The Jeffersonian Vision Of The American Dream

765 Words4 Pages
Thomas Jefferson’s well-known phrase in the Declaration of Independence, “the pursuit of happiness,” is the cornerstone and driving force behind what individuals consider being American, which began to lead to the foundation of the American Dream (Klees, 105). The nineteenth century consumer culture in America gave way to vast economic growth, making the antebellum period the stage for creating the consumerist identity through the change in the class system and the consumption of “things.” The American Dream has evolved over time, but it was in the Declaration of Independence that Thomas Jefferson that wrote that “the pursuit of happiness” Jefferson believed in a country where hard work and land could secure “economic self-sufficiency” and individual independence and freedom (Klees, ). The Jeffersonian vision of the American Dream was perfectly suited for the America for the end of the 18th century and for much of the 19th century (klees, ). However, it was the economic boom of the antebellum era that transformed this vision into the consumer driven identity and American Dream that supported the industrial growth and economy.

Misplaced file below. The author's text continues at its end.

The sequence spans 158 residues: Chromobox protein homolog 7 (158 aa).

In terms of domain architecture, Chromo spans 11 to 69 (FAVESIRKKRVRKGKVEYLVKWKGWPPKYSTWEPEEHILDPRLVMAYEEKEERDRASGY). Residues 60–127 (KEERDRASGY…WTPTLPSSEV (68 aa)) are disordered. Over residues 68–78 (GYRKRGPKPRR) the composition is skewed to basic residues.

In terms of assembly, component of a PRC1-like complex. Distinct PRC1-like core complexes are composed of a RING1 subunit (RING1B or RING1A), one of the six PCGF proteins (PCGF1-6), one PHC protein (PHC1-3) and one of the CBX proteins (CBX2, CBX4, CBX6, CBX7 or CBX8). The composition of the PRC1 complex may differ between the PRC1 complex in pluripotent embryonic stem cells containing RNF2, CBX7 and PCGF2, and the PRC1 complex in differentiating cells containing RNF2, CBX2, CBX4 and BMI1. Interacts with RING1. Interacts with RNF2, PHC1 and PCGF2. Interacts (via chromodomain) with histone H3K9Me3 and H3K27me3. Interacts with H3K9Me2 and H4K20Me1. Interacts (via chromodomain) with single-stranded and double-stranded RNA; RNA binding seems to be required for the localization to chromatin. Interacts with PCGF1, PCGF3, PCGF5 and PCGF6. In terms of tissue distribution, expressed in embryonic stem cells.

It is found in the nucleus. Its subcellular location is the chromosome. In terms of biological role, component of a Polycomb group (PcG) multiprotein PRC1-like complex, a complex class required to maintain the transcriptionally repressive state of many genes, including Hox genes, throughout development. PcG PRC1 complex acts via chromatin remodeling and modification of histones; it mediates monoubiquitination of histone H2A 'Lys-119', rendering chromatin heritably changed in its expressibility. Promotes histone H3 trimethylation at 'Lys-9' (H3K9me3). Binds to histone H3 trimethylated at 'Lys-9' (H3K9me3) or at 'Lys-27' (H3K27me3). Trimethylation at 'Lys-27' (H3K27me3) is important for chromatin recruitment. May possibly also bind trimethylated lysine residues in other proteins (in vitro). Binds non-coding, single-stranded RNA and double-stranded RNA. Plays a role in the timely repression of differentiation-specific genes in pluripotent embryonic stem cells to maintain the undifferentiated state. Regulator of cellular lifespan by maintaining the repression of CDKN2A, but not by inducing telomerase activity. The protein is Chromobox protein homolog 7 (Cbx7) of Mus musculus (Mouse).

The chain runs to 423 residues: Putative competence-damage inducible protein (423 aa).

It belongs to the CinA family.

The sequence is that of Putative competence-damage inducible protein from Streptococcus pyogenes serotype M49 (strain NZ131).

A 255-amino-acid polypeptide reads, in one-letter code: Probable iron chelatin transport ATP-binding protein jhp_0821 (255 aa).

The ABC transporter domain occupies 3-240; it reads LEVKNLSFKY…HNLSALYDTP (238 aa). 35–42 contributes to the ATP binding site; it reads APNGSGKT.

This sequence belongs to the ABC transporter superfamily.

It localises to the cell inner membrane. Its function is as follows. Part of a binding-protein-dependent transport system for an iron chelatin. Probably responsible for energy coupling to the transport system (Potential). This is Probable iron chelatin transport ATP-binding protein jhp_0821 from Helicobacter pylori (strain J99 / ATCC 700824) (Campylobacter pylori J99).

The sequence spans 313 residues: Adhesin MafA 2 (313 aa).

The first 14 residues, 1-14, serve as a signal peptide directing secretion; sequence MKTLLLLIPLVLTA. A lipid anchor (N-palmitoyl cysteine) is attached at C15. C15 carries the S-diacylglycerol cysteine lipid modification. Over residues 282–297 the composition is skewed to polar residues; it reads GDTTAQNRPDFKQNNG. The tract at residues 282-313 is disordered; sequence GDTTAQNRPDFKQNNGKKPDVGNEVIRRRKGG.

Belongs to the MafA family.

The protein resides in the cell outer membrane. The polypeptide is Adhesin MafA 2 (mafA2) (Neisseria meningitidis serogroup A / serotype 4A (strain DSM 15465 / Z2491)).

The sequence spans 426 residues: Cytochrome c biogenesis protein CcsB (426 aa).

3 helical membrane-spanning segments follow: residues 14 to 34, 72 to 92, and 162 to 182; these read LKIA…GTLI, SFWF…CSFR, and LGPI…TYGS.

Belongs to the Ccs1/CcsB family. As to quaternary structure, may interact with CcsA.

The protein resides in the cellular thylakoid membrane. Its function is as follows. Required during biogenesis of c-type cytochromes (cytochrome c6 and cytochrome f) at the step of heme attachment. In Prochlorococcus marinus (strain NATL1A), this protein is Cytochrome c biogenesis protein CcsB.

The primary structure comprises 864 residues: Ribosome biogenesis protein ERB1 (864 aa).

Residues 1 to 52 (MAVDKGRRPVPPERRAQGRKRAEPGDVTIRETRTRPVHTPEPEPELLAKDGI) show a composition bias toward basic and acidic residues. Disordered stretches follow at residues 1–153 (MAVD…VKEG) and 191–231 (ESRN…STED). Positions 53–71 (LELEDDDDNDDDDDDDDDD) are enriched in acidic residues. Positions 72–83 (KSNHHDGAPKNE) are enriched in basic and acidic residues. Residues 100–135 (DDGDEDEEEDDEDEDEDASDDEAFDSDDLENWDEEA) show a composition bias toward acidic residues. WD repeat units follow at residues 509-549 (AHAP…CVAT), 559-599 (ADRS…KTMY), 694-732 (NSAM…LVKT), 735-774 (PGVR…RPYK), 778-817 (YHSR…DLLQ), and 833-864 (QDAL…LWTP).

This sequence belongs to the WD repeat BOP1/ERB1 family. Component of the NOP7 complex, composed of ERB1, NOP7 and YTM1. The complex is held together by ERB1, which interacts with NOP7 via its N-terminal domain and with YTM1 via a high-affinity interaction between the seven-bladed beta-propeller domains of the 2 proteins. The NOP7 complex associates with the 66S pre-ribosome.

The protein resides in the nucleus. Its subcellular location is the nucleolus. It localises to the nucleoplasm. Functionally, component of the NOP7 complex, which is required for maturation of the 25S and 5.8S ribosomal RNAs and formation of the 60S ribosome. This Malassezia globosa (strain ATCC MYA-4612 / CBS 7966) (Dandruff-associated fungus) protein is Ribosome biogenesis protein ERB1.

Thoreau describes a “true America” that allows one to “pursue such a mode of life as may enable you to do without these, and where the state does not endeavor to compel you to sustain the slavery and war and other superfluous expenses which directly or indirectly result from the use of such things”

Thoreau was a major contributor of transcendentalist
Get Access